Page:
DawesThis album is a great example of modern-day singer/songwriters who naturally gravitate toward vinyl. Evoking a laid-back vibe of their native California, this album could be 30 years old and you’d never know it. My favorite song is From a Window Seat.

- Alan is a sucker for a good vinyl record, and he’s even convinced his wife it sounds better than any other form of media.

ItHappenedOneNight

Review: It Happened One Night (1934)

By: Andy Crawford

You know that movie where a guy from the wrong side of the tracks meets the upper class girl looking to break out of her family’s shell? Or what about the one where the guy and the girl can’t stand each other, but circumstances arise that require them to complete some goal together? What about movies where the man falls in love with a woman who’s already engaged? And who could forget the one where the woman runs out of her own wedding to go find the true man of her dreams?

These are the well-tread and somewhat tired elements that make up the romantic comedy genre. Audiences have come to expect them, especially if you’re a long suffering boyfriend or husband.

In 1934, however, these weren’t the exhausted plot points they are today. The romantic comedy genre was brand new when It Happened One Night swept the Oscars in all five major categories: Best Picture, Director, Actor, Actress, and Screenplay (something that has happened only two other times).

The film stars Clark Gable (best known as Rhett Butler from Gone with the Wind) as Peter Warne, a down on his luck New York journalist returning by bus from Miami. Claudette Colbert plays Ellie Andrews, an heiress to an extremely wealthy family. Her father discovers that she eloped with a gold digger, and insists that the marriage be annulled. Andrews decides to run away to New York to go be with her new husband.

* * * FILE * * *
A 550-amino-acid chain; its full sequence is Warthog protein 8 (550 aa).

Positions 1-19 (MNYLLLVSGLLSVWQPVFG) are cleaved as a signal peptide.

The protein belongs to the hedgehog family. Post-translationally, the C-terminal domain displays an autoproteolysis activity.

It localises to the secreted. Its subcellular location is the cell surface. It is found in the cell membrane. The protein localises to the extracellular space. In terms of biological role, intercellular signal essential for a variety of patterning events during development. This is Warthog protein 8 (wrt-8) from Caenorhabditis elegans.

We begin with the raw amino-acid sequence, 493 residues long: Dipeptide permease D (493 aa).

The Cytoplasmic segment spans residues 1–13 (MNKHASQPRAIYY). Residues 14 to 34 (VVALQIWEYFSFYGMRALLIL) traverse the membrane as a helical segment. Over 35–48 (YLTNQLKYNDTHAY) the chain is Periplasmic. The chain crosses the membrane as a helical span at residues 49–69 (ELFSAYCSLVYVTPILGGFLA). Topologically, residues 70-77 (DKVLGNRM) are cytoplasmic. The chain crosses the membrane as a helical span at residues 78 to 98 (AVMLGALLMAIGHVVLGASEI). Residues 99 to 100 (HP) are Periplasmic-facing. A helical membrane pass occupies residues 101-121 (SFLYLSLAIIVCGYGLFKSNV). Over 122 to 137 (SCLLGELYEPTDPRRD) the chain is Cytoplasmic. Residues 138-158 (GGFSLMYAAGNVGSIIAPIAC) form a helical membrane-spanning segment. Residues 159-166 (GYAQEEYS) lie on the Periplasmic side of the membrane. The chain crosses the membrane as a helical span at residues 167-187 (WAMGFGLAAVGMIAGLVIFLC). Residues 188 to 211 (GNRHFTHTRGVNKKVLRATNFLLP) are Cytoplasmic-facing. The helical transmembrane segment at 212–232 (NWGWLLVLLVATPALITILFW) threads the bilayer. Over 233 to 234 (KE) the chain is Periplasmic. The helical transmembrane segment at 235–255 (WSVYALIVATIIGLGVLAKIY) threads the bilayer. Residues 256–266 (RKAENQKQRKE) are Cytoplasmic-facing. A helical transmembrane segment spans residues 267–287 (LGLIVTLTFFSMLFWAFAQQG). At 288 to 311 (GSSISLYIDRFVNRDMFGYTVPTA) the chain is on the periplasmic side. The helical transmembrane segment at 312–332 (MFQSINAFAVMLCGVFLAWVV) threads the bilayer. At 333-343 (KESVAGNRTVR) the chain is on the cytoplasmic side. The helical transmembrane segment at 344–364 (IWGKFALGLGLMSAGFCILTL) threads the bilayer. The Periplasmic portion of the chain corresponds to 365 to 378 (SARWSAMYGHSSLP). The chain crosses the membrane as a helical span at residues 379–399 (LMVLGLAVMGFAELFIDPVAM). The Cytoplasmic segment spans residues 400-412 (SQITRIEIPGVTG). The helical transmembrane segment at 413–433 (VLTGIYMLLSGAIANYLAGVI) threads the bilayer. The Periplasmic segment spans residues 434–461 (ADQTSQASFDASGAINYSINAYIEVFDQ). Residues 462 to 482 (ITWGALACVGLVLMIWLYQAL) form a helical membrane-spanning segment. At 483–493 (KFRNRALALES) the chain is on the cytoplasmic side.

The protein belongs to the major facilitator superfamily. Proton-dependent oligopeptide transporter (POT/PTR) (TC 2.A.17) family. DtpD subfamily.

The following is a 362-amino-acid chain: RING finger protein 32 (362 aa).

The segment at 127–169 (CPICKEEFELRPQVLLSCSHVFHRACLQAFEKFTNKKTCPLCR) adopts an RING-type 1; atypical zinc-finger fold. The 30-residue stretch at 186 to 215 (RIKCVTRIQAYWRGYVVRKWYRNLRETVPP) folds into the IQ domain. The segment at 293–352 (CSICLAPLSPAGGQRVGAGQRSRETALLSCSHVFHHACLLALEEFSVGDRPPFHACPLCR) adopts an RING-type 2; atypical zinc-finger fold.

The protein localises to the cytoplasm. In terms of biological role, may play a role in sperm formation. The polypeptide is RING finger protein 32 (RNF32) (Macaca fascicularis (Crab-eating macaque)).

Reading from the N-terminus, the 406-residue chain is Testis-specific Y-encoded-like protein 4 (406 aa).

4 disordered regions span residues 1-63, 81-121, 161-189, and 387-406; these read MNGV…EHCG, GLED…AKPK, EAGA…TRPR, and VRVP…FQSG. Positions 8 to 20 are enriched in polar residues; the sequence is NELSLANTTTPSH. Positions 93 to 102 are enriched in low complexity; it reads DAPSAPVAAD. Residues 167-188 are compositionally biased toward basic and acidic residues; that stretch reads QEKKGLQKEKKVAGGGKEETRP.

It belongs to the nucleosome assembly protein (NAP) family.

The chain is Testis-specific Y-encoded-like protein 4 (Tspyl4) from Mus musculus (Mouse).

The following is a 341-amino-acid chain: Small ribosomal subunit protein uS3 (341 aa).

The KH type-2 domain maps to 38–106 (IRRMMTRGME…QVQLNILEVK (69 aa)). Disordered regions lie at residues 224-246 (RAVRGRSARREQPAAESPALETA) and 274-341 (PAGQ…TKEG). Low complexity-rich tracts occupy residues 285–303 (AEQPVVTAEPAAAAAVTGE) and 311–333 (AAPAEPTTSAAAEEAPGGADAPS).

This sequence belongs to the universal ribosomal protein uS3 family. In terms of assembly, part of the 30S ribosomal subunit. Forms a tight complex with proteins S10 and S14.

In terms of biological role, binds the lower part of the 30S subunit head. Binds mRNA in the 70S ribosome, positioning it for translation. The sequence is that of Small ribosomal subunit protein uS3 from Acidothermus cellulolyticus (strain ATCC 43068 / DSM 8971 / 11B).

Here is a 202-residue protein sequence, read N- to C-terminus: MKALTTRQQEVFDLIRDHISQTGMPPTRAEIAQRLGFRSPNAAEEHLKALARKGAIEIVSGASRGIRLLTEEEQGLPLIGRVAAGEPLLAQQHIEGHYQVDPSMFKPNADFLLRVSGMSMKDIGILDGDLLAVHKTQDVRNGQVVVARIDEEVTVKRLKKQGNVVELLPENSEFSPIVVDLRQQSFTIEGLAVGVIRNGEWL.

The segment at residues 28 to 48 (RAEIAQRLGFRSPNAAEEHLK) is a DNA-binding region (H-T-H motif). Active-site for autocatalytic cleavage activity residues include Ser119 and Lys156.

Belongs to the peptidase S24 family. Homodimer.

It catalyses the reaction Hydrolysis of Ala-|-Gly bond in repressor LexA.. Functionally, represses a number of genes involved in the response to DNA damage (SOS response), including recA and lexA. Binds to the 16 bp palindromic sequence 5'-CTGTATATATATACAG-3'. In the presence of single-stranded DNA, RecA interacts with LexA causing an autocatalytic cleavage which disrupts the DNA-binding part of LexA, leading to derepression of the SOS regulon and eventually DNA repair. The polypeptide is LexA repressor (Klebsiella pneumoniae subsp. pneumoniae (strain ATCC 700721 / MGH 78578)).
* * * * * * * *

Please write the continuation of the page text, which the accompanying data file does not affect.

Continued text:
Warne meets Andrews on the bus, and immediately recognizes her as the rich heiress who has run away. As she has never been on her own before, Warne agrees to help Andrews reach New York in return for her exclusive story.

Of course, from this point on it becomes a road trip. There are moments of romance interspersed with comedy. It’s all rather familiar territory for anyone who has seen seminal contemporary romance movies like My Best Friend’s Wedding, Sweet Home Alabama, The Notebook, or How to Lose a Guy in Ten Days. (Although one refreshing difference is that as Warne and Andrews fall in love, they don’t immediately jump into the nearest bed together.)

But the reason to watch It Happened One Night isn’t to see a movie with crazy plot twists. The real reason is to see one of the finest romantic comedies in Hollywood history. Clark Gable was known as the King of Hollywood throughout the 1930s, and for good reason. His chemistry with Colbert, who received two more Oscar nominations in her career, is among some of the best you’ll ever see. Moreover, they are each genuinely funny.

This film was one of the first hits for director Frank Capra, who would go on to also direct legendary films like Mr. Smith Goes to Washington, You Can’t Take it With You, and It’s a Wonderful Life. As demonstrated by those latter films, Capra had a knack for hitting both sentimental and comedic notes that keep the viewer emotionally engaged with the characters.

If you’re a lady who enjoys a good rom-com, you will be hard pressed to find a better example of a more engaging on-screen couple. If you are a fella looking for brownie points on a movie night, consider this classic film that has the added novelty of being the original chick-flick. For all you know, this is one your grandpa took your grandma to see. And he probably enjoyed it.

Andy lives near Athens with his wife and daughter, so the TV is often on Lifetime, the Food Network, or the Soap Channel. He doesn’t watch romantic comedies if he can help it, but he will watch anything directed by Frank Capra.